When you think of fish, if you think of fish,
do you think of this fish? If so, do you think
of a dish of caviar or the Civil War?
For me this fish brings
to mind an elbow or knee, places we bend
where touch is close to the bone. Touch
your patella—from the Latin for a “small shallow dish,”
and this one upside down and covered, skin over bone plate—
you get close to the feel of sturgeon with its rows of scutes
(starting more like “skew” than “school” and ending like “boots”),
bony plates under their rough brown skin.
Since these drab late bloomers don't mate
till their teens or even twenties and then only
every three years or so, do you think stodgy
sturgeon? Do you know our appetites took
their generations before they could be?
Their roe fed an economy
for a time in the late nineteenth century.
These somber bottom feeders
are long-lived fish. The males live into our middle-age;
the females can live to be one hundred and fifty or so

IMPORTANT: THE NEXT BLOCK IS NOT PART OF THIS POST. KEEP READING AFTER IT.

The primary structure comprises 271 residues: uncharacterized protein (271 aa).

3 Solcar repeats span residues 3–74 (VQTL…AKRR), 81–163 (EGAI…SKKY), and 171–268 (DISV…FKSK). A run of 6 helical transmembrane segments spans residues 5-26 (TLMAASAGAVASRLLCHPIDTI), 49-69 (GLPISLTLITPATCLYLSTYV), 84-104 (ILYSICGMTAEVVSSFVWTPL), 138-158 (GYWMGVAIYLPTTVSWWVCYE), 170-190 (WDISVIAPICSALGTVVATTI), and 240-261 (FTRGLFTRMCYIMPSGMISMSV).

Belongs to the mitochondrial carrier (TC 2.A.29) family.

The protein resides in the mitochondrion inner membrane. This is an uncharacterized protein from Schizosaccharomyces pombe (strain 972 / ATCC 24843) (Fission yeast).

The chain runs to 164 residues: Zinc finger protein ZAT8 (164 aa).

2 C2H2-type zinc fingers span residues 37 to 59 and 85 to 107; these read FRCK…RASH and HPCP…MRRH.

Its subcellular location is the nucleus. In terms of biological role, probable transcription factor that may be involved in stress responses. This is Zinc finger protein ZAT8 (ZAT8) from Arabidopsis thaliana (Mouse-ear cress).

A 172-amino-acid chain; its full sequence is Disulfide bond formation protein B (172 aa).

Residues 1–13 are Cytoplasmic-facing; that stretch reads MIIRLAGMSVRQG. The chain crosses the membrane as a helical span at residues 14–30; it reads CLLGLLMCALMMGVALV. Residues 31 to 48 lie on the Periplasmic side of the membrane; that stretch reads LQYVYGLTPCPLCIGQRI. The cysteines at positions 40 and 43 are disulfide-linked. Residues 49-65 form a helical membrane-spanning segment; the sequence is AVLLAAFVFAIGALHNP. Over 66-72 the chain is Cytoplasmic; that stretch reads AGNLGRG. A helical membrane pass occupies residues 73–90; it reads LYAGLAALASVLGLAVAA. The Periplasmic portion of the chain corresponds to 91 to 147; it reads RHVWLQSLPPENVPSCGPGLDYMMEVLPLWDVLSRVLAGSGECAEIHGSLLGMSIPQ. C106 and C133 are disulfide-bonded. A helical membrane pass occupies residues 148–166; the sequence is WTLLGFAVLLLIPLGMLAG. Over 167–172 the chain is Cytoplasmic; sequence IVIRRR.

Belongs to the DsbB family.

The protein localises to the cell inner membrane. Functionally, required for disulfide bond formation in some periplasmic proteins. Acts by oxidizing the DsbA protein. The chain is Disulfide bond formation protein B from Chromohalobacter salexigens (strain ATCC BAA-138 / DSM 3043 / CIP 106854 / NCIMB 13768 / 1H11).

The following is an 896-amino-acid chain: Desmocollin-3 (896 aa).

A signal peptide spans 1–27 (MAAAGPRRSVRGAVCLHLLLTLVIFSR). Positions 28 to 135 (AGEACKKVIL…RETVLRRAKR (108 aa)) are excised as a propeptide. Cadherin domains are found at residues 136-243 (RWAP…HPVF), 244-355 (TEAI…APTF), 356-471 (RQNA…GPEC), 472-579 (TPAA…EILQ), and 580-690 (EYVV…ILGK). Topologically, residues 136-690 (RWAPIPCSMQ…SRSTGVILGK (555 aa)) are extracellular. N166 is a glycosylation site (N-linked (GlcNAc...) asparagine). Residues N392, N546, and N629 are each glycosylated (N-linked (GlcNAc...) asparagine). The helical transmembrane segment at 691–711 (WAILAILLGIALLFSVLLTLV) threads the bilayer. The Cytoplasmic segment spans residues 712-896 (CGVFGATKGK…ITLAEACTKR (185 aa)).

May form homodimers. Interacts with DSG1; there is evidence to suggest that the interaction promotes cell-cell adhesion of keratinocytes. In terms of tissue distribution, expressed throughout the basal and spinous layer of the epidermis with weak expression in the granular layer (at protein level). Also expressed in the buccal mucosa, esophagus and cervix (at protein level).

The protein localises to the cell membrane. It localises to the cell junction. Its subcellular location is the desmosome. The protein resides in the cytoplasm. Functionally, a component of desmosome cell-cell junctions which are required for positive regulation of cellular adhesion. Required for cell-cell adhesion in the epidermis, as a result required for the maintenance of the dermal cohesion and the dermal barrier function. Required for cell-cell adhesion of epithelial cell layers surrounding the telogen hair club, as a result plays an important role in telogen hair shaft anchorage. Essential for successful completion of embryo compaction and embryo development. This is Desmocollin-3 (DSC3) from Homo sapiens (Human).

—twice our lifetimes.
If fish could talk, I would settle in with one of these
antique Tennesseans and ask
If fish had knees, when you were a fry
at your father's how did he explain to you the cries
of men at the Battle of Chattanooga,
the thud of bodies come to rest, the boot-thump
of rough brogans, the report of rifle and cannon fire
—Southern men (not bending the knee to keep others
in their thrall, claiming generations before they could be,
using slave labor to feed the economy) routed on the ridges
above your home?
What rippled your sky?
Did you hear
cannon fire for thunderclap
and wait for rain?
That’s what I would ask,
if fish could talk,
and I could find one
that survived the last century
in those Southern waters
we dammed and sullied.
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